Ash Wednesday in COVID times

Instead of ashes being placed on the forehead, they were sprinkled on the penitent’s head at the Shrine of Our Lady of Fatima, Panaji

Churchgoers were seen wearing masks and maintaining social distance as they attended the Ash Wednesday service at various churches and shrines in the state. Observed across the world on February 17 this year, Ash Wednesday marks the beginning of the season of Lent.

Every year, on this day Catholics attend mass and have a cross of ash marked on their forehead to the words “For dust you are and to dust you shall return”. Due to safety concerns over COVID-19 this year, clergy smudging ashes directly onto foreheads was rare, instead some priests sprinkled the ashes atop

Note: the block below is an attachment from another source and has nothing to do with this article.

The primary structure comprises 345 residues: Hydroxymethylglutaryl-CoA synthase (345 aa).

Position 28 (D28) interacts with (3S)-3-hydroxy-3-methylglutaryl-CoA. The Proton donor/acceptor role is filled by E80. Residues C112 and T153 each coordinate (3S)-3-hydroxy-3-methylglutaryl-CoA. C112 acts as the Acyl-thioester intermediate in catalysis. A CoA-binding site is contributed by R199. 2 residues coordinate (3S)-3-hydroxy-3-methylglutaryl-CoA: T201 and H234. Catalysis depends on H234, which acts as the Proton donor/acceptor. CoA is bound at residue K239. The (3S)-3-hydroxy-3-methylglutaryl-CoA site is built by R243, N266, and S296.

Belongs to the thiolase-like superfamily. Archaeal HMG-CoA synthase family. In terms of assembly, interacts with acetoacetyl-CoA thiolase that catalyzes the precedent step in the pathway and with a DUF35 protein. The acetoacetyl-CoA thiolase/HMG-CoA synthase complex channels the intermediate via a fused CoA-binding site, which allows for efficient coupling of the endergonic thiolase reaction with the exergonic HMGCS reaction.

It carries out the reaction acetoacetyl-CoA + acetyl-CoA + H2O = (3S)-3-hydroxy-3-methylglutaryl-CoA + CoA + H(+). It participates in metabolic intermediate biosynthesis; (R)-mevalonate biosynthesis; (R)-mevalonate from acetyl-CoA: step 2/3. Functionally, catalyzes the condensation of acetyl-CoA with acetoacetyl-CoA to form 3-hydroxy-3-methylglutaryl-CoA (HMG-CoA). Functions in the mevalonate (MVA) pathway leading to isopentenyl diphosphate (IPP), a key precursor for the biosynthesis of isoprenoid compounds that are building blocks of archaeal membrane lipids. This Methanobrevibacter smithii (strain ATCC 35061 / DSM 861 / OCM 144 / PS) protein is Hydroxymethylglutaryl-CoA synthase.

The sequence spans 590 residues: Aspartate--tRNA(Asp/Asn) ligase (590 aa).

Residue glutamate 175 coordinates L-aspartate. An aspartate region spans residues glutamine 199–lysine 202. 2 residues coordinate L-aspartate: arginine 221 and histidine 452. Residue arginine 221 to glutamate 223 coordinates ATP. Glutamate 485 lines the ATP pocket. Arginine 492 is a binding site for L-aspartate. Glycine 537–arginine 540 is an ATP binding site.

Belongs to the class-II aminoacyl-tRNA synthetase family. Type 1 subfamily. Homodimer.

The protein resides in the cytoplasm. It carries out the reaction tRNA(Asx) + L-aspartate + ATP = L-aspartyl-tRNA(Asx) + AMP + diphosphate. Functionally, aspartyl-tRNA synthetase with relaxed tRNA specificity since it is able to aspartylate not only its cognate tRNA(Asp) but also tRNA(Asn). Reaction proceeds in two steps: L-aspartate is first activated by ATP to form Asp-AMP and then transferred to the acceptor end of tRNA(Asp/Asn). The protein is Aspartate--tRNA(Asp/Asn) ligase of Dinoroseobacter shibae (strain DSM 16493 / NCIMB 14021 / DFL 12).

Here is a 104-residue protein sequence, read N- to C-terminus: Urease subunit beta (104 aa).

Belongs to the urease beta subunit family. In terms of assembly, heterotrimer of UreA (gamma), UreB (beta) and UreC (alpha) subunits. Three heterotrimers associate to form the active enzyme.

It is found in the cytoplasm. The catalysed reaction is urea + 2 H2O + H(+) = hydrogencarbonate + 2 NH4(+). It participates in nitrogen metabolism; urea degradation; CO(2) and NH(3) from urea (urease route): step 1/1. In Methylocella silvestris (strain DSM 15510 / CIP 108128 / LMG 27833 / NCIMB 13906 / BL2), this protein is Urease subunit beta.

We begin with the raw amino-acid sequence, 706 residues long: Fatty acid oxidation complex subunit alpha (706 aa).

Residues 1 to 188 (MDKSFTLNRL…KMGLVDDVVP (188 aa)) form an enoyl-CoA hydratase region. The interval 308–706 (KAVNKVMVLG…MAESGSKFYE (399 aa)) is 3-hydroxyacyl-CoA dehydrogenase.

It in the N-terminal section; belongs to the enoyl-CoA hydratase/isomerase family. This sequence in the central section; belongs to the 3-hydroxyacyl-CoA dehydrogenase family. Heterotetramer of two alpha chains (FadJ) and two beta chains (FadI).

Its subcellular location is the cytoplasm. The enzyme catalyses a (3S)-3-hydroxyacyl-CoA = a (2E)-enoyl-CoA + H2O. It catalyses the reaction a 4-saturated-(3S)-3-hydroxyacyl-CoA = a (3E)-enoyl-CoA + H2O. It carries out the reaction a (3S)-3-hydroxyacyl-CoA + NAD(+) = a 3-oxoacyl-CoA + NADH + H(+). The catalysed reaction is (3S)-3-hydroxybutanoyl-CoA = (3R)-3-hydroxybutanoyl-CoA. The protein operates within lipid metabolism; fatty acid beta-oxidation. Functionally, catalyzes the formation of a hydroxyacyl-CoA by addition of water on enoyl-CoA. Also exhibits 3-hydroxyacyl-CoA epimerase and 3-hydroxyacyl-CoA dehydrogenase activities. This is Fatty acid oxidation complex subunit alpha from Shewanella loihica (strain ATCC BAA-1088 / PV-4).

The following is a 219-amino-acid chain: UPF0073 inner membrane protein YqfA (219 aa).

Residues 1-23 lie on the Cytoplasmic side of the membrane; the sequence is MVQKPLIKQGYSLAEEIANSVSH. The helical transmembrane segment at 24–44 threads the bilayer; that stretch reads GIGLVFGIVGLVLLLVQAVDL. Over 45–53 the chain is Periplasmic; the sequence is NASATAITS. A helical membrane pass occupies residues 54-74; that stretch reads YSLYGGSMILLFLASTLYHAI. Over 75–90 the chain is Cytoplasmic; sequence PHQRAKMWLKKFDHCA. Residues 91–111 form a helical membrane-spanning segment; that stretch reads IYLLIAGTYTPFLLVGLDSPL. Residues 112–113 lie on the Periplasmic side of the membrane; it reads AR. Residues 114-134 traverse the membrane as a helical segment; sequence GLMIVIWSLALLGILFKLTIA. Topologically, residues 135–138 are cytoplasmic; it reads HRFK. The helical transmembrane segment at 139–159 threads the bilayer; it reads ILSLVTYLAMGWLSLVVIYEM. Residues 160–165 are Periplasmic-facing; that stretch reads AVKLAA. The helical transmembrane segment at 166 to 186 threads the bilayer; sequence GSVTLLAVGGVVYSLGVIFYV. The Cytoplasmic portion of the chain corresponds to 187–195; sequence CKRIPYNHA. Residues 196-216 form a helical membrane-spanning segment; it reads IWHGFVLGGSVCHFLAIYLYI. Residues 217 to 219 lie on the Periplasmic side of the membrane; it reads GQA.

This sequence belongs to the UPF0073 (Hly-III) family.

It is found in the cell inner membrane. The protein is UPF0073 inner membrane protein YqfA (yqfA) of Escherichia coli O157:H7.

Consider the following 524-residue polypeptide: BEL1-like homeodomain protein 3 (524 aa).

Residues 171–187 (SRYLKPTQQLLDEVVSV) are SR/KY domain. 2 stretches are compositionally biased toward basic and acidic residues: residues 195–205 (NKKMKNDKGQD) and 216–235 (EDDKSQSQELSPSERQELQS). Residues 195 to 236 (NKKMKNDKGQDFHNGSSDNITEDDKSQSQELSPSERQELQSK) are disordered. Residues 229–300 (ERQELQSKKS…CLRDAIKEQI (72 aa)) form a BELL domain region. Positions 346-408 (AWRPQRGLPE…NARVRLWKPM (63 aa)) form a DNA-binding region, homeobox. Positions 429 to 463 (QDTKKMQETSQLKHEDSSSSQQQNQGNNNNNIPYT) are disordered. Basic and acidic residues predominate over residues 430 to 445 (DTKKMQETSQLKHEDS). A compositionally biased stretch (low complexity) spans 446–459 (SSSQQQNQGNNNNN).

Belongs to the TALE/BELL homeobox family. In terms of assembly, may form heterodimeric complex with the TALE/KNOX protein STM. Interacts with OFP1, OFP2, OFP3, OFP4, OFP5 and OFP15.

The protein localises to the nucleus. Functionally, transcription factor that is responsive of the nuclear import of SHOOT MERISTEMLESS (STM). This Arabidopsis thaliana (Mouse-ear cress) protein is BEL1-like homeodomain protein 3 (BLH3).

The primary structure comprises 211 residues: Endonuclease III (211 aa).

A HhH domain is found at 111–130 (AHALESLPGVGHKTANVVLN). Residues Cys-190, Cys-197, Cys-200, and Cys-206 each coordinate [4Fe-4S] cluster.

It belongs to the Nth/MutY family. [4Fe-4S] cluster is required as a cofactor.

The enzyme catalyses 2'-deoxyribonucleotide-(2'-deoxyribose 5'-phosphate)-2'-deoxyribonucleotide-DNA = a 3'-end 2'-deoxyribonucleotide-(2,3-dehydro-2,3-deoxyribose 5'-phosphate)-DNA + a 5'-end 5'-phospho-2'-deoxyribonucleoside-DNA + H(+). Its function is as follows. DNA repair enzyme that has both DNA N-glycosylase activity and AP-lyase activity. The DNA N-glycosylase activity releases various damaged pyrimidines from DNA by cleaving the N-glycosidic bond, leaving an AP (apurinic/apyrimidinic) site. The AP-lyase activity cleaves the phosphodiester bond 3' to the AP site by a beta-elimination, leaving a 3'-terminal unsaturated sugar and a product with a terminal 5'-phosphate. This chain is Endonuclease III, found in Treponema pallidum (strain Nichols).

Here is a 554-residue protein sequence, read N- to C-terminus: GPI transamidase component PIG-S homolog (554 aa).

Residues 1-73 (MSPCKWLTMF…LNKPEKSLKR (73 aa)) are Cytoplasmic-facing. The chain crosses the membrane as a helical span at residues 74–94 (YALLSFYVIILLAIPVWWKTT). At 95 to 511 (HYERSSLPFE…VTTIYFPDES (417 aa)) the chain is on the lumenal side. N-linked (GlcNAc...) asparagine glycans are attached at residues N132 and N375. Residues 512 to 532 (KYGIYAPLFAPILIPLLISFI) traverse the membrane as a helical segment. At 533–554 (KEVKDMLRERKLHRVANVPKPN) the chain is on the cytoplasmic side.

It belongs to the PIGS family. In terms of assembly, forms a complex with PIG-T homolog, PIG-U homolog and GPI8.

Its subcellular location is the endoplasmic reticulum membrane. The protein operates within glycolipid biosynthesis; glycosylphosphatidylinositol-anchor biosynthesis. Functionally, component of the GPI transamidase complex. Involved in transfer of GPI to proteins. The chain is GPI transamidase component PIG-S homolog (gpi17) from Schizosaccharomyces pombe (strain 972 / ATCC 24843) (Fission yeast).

the penitents’ heads. The ashes symbolise

repentance and death for the believer, and how Christ died for them. Catholics mark the day by fasting, alms giving and prayer in order to seek God’s mercy. The ashes are collected from the palm fronds from the previous year’s Palm Sunday which are burnt. The ashes are blessed during the first mass of the day. Ash Wednesday occurs 46 days before Easter. This year Easter falls on April 4.